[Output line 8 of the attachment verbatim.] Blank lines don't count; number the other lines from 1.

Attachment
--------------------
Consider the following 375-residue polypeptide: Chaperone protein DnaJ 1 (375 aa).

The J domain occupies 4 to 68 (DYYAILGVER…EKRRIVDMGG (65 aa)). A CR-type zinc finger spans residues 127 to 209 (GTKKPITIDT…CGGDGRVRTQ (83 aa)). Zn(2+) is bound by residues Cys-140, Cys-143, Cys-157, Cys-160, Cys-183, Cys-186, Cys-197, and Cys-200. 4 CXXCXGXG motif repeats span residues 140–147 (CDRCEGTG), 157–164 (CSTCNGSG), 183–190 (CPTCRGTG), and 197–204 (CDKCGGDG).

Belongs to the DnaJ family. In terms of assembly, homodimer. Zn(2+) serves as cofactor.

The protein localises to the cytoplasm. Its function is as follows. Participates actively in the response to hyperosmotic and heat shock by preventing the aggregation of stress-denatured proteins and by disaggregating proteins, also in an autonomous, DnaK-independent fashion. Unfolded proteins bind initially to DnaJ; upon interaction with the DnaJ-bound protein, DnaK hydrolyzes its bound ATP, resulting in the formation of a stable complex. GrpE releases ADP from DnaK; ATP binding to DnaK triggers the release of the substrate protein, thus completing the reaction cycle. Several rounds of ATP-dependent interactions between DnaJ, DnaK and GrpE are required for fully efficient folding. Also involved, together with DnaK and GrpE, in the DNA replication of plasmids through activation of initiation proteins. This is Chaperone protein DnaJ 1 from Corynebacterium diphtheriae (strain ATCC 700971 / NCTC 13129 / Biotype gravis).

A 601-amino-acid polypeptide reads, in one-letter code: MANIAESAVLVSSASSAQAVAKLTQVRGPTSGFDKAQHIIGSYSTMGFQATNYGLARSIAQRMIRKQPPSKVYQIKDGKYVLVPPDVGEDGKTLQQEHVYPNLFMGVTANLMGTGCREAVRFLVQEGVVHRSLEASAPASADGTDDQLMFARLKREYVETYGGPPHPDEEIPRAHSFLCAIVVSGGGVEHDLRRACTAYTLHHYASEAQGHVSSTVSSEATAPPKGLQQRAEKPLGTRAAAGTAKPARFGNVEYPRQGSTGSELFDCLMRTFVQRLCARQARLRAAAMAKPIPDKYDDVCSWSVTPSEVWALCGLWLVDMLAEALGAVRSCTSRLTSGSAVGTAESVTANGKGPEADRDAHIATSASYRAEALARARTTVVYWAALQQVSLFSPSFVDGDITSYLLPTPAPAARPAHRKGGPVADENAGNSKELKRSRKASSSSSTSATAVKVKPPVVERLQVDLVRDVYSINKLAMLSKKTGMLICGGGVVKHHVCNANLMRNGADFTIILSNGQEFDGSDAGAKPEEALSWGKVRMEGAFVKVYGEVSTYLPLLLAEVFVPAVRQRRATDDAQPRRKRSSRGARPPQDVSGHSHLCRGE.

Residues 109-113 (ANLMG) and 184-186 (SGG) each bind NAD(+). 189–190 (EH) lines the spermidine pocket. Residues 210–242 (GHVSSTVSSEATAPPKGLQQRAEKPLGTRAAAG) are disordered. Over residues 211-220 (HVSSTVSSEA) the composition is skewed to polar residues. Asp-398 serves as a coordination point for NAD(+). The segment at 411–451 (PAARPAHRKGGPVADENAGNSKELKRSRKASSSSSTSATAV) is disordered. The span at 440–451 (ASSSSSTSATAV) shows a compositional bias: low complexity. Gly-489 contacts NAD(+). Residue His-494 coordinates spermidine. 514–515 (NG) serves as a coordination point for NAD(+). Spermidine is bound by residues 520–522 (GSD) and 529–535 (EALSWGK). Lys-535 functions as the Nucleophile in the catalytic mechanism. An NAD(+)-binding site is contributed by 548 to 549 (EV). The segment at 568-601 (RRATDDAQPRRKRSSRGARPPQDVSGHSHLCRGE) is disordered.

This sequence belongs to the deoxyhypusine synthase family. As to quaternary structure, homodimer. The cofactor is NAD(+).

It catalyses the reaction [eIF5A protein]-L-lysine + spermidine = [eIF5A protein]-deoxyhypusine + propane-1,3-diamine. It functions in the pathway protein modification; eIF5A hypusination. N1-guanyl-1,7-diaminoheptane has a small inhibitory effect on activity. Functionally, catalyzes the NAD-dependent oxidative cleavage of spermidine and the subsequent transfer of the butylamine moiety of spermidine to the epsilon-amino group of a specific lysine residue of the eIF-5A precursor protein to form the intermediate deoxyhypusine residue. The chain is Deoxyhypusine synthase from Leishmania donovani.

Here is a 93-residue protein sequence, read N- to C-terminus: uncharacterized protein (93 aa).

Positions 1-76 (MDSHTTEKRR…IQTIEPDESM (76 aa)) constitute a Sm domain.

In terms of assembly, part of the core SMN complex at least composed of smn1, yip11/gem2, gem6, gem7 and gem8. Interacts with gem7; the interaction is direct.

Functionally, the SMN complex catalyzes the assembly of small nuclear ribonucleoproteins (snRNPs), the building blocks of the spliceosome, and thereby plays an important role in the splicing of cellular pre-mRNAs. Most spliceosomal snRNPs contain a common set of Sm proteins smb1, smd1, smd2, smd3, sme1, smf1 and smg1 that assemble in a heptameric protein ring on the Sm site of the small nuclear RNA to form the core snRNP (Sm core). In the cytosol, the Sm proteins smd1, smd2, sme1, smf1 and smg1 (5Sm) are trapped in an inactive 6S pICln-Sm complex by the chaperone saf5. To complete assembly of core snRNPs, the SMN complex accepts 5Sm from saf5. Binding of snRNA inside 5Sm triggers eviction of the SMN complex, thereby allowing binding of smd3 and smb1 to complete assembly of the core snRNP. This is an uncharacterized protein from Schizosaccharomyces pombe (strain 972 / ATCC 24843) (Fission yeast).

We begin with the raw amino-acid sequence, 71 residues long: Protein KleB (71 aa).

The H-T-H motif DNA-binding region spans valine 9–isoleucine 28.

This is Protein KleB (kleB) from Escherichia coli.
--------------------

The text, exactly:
It catalyses the reaction [eIF5A protein]-L-lysine + spermidine = [eIF5A protein]-deoxyhypusine + propane-1,3-diamine. It functions in the pathway protein modification; eIF5A hypusination. N1-guanyl-1,7-diaminoheptane has a small inhibitory effect on activity. Functionally, catalyzes the NAD-dependent oxidative cleavage of spermidine and the subsequent transfer of the butylamine moiety of spermidine to the epsilon-amino group of a specific lysine residue of the eIF-5A precursor protein to form the intermediate deoxyhypusine residue. The chain is Deoxyhypusine synthase from Leishmania donovani.